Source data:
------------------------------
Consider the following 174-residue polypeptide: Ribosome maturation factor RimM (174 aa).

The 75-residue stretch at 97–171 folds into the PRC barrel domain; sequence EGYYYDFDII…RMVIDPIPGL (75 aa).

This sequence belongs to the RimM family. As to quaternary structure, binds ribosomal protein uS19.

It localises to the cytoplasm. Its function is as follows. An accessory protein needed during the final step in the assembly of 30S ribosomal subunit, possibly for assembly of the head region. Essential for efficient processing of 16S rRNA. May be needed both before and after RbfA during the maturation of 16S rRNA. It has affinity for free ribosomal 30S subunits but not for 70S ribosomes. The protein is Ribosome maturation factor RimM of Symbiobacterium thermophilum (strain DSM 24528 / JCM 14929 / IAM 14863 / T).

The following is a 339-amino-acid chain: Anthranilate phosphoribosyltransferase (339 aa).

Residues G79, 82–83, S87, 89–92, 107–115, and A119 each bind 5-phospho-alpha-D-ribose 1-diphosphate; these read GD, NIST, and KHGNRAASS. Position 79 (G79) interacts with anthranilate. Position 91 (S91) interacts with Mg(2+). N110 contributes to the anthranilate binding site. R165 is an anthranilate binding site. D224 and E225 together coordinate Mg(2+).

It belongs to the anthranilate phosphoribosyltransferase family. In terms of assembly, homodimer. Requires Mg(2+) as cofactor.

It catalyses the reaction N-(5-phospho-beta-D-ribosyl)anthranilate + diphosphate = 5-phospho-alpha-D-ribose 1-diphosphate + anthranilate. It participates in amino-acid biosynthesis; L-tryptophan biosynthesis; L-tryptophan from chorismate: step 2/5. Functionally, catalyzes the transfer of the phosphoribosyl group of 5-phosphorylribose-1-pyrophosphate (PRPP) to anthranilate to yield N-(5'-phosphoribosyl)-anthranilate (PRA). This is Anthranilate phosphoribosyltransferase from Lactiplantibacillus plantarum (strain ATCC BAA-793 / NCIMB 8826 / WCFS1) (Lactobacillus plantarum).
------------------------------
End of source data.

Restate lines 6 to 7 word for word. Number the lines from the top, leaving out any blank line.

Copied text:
Residues G79, 82–83, S87, 89–92, 107–115, and A119 each bind 5-phospho-alpha-D-ribose 1-diphosphate; these read GD, NIST, and KHGNRAASS. Position 79 (G79) interacts with anthranilate. Position 91 (S91) interacts with Mg(2+). N110 contributes to the anthranilate binding site. R165 is an anthranilate binding site. D224 and E225 together coordinate Mg(2+).

It belongs to the anthranilate phosphoribosyltransferase family. In terms of assembly, homodimer. Requires Mg(2+) as cofactor.